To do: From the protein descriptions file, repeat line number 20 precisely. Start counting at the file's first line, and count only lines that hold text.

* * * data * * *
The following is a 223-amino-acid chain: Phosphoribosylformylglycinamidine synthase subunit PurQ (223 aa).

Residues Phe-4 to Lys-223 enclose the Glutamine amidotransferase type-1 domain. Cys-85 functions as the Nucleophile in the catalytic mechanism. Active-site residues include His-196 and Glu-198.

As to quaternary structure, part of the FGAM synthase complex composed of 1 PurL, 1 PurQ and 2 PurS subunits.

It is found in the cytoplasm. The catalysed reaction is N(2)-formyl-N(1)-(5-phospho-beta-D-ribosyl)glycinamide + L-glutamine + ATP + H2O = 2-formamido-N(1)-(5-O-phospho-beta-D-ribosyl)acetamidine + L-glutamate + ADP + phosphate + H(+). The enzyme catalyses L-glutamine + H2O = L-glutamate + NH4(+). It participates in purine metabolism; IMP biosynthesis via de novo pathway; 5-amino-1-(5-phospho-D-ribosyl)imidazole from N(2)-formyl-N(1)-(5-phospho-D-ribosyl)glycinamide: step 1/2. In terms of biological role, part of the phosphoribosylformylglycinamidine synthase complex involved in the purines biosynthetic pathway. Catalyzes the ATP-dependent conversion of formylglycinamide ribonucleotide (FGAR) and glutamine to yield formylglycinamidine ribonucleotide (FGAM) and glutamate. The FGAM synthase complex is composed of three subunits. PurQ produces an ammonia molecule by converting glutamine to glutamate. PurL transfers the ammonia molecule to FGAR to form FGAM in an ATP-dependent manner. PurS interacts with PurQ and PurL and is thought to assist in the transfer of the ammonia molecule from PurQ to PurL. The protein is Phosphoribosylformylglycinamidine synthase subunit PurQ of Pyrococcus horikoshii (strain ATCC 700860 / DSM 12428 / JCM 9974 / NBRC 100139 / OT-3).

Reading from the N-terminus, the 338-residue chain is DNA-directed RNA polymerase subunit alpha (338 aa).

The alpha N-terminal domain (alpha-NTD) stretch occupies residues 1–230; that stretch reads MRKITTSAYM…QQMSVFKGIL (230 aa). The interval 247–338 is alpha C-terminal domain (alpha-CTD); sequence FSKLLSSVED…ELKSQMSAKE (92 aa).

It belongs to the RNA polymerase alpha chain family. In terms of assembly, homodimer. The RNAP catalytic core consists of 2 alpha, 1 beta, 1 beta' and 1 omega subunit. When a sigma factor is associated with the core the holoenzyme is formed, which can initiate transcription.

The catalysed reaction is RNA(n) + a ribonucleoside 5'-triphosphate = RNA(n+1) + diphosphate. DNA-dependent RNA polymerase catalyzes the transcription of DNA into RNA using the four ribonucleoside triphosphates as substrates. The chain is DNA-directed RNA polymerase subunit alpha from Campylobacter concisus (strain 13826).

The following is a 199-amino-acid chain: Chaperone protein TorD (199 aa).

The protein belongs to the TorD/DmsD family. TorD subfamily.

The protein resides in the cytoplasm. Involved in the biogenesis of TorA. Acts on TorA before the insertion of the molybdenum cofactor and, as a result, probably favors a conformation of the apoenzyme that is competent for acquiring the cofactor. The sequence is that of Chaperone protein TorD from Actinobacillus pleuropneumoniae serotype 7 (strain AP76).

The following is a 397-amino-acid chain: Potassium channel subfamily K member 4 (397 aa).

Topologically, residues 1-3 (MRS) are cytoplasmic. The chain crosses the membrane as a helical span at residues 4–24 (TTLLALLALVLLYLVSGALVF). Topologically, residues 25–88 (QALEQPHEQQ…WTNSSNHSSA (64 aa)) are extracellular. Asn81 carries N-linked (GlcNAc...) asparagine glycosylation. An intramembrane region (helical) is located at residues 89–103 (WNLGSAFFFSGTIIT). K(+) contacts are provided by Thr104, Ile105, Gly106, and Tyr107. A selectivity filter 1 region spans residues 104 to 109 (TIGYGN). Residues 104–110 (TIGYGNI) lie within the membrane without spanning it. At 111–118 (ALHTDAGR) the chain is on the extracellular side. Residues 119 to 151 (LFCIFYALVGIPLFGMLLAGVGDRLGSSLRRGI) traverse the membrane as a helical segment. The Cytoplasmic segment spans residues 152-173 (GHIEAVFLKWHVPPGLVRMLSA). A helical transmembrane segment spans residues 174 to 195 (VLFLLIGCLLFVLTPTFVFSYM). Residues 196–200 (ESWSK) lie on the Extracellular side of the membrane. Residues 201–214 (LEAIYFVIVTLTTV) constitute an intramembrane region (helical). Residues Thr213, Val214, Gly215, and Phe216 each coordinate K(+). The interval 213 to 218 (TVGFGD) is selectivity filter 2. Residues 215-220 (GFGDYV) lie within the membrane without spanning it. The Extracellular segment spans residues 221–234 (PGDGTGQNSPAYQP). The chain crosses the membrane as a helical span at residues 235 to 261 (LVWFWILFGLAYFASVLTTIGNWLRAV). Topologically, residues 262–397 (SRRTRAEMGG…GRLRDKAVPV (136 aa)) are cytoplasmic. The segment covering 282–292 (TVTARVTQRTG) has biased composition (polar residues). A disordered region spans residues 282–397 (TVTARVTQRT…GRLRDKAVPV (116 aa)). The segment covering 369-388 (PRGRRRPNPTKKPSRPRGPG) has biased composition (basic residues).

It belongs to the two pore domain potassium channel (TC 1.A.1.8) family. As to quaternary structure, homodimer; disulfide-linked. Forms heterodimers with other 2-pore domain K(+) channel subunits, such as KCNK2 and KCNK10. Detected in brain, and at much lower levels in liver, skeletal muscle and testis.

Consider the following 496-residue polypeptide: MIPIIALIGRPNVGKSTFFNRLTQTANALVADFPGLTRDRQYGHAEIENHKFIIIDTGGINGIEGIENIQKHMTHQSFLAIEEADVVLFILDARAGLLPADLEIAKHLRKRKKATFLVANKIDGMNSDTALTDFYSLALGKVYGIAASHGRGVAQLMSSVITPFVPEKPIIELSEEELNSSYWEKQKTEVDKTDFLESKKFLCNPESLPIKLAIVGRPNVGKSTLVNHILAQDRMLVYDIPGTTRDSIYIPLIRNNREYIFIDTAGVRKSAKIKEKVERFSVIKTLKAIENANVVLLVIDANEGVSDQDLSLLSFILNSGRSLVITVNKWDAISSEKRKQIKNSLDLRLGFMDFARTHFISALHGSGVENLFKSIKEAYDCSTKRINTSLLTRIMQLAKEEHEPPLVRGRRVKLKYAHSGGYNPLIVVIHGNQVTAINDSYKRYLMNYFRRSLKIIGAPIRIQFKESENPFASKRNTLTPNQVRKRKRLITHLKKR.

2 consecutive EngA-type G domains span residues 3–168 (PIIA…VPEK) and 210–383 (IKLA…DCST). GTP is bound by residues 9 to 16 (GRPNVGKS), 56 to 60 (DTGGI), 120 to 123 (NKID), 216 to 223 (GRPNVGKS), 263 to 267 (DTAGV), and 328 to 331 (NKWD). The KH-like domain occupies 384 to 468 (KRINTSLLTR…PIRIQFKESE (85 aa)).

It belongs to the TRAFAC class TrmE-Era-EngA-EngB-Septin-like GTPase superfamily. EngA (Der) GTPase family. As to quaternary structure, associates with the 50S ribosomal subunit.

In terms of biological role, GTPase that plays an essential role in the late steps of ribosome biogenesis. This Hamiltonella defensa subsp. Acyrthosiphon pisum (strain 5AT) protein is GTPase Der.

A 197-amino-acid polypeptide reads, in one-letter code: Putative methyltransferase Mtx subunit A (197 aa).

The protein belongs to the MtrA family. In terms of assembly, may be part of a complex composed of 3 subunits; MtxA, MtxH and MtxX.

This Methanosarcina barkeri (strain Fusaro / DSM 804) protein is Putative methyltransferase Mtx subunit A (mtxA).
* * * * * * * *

The protein belongs to the MtrA family. In terms of assembly, may be part of a complex composed of 3 subunits; MtxA, MtxH and MtxX.